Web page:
"This morning the pain went a little down," K-Rod said, having blown a save against the Indians on Monday night before Torii Hunter unloaded his walk-off grand slam for a 6-4 win at Angel Stadium. "I felt good enough to go out and throw again.
"I said last night I feel good enough not to go on the DL, and that's how I feel today. It was just one of those games where I didn't get the job done. It happens. We still have 150-plus games to go, and people are already [in a] panic because of one bad outing I had. I'm not worried. I just want to go back out and get it done."
Scioscia knows how long the season is, and he also knows how valuable K-Rod is. There was no panic in his voice as he addressed the matter, how a combination of Scot Shields, Justin Speier and Darren Oliver will manage the ninth inning until the closer is ready to return.
"We've got a couple of arms at the back end of the bullpen to close it out," Scioscia said. "We'll do it by matchups. When it goes three, four days, we can absorb that with a 10-man staff. But we can't absorb that for too long."
Rodriguez "tweaked" the right ankle "a few days ago," Scioscia said. "The X-rays were normal. We're waiting on the MRI results, and we'll see what we're dealing with. We're going to wait a couple days to see where we are.
"Obviously, we're concerned about where the ankle is, how the ankle will influence his delivery and the stress on his arm."
K-Rod has taken some of the violent impact out of his delivery this spring in an effort to reduce the stress primarily on his left, landing ankle. He maintains that it has nothing to do with his velocity losing a few miles per hour, and he'd successfully saved his first assignments before running into trouble in the top of the ninth with a 2-1 lead against the Indians.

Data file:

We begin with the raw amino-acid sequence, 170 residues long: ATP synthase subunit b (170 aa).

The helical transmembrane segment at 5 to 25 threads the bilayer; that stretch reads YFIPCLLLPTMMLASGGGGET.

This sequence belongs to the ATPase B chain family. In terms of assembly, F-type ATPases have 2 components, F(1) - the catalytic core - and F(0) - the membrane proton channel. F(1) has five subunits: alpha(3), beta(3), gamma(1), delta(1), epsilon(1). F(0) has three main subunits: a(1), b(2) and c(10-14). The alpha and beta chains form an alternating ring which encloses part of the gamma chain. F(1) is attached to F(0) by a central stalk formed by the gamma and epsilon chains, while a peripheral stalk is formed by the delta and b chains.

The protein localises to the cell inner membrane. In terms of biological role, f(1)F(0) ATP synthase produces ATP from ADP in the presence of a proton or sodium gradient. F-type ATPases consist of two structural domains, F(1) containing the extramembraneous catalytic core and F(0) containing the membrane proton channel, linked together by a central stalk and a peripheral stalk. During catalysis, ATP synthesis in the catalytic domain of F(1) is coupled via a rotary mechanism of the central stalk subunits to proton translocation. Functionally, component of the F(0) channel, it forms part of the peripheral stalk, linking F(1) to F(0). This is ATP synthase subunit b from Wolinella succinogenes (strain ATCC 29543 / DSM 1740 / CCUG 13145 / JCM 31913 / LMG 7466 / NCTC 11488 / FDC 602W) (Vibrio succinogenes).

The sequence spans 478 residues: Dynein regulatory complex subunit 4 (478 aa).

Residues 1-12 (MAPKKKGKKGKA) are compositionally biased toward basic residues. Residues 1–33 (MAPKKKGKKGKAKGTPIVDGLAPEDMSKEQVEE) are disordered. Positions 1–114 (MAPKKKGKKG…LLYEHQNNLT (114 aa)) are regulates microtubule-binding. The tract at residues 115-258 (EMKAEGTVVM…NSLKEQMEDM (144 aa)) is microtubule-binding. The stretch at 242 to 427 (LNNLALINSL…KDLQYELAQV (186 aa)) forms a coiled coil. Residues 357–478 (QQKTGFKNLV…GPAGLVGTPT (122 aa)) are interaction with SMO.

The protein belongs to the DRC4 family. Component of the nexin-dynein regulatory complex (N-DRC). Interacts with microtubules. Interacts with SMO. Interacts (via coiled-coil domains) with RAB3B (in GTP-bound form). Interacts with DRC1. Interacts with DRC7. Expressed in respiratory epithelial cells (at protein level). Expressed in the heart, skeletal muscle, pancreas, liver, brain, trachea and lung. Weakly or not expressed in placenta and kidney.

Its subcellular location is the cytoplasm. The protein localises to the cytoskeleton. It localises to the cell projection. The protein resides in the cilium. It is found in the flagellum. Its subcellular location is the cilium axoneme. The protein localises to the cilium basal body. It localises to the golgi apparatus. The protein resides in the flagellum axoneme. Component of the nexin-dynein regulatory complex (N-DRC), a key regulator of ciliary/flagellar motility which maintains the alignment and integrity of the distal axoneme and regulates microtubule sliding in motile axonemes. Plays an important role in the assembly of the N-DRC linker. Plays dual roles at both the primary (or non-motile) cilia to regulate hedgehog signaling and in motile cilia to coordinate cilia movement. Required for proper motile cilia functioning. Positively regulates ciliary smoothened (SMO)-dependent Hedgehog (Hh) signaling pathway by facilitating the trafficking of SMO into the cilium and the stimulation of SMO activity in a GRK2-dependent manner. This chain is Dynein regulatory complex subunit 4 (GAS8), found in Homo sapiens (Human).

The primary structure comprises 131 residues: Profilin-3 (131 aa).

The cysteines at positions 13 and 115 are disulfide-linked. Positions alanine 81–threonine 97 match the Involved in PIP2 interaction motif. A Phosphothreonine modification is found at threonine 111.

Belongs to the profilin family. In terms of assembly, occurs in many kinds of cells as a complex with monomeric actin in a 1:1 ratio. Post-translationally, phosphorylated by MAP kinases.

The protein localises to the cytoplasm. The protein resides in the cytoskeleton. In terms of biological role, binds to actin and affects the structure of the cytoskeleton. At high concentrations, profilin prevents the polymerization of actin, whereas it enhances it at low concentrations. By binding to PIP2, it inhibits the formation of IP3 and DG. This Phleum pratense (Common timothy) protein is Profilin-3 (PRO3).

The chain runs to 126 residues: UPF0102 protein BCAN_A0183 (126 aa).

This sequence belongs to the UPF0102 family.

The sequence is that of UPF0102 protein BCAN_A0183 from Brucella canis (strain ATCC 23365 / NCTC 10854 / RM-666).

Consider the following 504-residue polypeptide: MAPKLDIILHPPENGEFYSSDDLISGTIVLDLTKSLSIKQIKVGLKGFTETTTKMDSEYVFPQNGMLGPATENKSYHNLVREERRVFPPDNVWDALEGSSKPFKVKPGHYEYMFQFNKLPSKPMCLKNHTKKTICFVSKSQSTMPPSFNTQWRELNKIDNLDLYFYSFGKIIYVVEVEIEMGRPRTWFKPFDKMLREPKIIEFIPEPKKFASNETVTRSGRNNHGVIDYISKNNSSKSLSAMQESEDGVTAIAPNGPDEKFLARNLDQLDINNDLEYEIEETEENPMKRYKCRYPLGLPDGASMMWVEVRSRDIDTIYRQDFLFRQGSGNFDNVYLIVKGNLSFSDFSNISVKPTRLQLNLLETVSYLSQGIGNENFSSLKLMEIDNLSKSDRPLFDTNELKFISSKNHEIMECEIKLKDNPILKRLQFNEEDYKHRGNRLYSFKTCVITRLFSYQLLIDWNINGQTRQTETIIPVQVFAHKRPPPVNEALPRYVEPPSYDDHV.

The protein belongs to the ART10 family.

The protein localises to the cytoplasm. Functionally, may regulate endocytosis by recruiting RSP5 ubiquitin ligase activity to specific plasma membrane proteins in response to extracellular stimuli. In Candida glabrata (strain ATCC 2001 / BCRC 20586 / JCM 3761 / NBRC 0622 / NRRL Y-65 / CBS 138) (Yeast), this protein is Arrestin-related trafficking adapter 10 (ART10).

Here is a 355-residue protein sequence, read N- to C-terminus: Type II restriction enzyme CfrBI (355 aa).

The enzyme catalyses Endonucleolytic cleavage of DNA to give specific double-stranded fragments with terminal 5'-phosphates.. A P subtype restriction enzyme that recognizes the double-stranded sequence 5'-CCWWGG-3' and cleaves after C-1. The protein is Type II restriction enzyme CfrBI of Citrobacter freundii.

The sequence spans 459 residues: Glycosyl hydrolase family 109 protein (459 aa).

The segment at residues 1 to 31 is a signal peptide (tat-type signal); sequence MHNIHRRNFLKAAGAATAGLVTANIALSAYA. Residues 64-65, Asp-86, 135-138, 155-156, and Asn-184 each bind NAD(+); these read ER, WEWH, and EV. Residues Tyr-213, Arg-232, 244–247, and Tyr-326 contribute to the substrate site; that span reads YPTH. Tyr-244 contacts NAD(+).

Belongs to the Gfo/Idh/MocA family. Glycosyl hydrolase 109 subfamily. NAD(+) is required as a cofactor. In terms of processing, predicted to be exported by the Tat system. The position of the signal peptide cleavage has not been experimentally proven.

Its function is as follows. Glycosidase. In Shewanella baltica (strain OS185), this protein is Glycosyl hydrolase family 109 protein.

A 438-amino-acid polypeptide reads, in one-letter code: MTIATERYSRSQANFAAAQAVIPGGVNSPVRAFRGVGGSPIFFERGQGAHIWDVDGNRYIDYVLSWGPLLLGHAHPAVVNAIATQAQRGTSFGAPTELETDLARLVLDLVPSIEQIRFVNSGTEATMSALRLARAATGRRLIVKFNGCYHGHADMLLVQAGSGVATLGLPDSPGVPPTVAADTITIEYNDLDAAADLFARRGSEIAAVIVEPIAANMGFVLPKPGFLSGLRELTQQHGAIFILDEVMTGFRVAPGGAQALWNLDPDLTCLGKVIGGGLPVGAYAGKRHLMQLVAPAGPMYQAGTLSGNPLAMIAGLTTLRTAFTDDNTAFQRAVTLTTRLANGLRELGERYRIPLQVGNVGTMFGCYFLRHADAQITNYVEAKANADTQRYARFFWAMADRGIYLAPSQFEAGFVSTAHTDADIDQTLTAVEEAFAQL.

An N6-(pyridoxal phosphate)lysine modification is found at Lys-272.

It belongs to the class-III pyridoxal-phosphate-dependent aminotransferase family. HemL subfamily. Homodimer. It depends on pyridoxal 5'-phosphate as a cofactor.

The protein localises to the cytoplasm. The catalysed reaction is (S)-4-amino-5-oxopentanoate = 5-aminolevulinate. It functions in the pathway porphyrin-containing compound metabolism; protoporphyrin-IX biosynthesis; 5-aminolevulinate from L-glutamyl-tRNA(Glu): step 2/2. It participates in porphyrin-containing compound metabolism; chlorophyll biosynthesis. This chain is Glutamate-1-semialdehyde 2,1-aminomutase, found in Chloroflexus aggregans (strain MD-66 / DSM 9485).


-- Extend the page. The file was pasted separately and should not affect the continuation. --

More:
They seized a 4-2 advantage with three runs charged to K-Rod, who yielded two hits and two walks before Shields put out the fire. Hunter made all the negativity disappear with one mighty swing on a slider thrown by Joe Borowski. Hunter's second homer in two innings kept alive a streak of leads held by the Angels after eight innings at 163.
"That's an amazing streak when you really think about it," Angels third baseman Chone Figgins said. "I think it shows there's no quit in us -- and that Frankie's done a great job of finishing games."
Lyle Spencer is a reporter for MLB.com. This story was not subject to the approval of Major League Baseball or its clubs.